An editorial from Echo Press: How to deal with debt collectors – Alexandria Echo Press

Are you afraid to pick up the phone, thinking it might be an aggressive debt collector?
You’re not alone. Many people in Douglas County are in this kind of financial hardship, along with millions more statewide and nationally. The reasons people go into serious debt are many: unexpected medical bills, job loss, home or vehicle repairs, divorce and, especially lately, inflationary increases.
Yes, you owe money, but you also have the right as a consumer to be treated with respect and dignity.
A national non-profit credit counseling agency, Take Charge America, issued a press release that explains consumer rights and offers tips for dealing with harassment from debt collectors.
“No one should be afraid of picking up their phone or being bullied or threatened. But relief is much closer than many people think,” said Amy Maliga, financial educator at Take Charge America. “When you understand how debt collection works, you can leverage that knowledge to regain peace of mind while striving to be debt free.”
The Fair Debt Collection Practices Act (FDCPA) protects individuals from harassment by debt collectors and dictates how debt collection agencies can interact with people. To help individuals regain control of debt collection calls, Maliga shares five key actions to take:

  • Check their facts. Ask for written verification of the amount of the debt and additional details, including the name of the original creditor and instructions on how to dispute the debt if you doubt its validity. By law, collection agencies must provide this information within five days of your request. Never provide sensitive financial details over the phone.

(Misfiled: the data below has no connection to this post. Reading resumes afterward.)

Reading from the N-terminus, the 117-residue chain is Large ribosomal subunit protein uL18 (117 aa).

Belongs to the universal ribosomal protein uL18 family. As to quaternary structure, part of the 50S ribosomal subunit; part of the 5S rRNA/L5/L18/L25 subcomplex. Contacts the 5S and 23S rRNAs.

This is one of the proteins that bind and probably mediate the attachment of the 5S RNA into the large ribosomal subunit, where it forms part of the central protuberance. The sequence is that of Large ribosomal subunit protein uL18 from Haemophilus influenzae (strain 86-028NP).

• Keep detailed records. Keep track of every letter, email, and phone call you have with debt collectors. These will come in handy if you need to file a complaint or prove that you paid the debt if another agency tries to collect it in the future.
  • Take control of communication. You have the right to dictate how debt collectors can communicate with you. You can request it by email or post. The Consumer Financial Protection Bureau (CFPB) offers sample letters to help communicate with debt collectors in writing.
  • File a complaint. If a collection agency remains aggressive or flagrantly violates the FDCPA, you can file a complaint online with the CFPB or by phone at 855-411-2372. You will receive email updates and can check the status of your complaint on the CFPB website.
  • Learn about credit counseling. If you’re overwhelmed with collection calls, you can find relief with a nonprofit credit counselor. After completing a free online or telephone credit counseling session, you will receive an action plan with personalized solutions, possibly including a debt management plan. To learn more about Take Charge America, visit

    takechargeamerica.org

    or call (888) 822-9193.

Sometimes this mounting debt can seem overwhelming, but step by step you can reduce your debt and get out of financial trouble, even if it requires bankruptcy options.
Remember, you have the right to reduce your debt and regain your financial independence without having to deal with endless calls and harassment from overly aggressive debt collectors.

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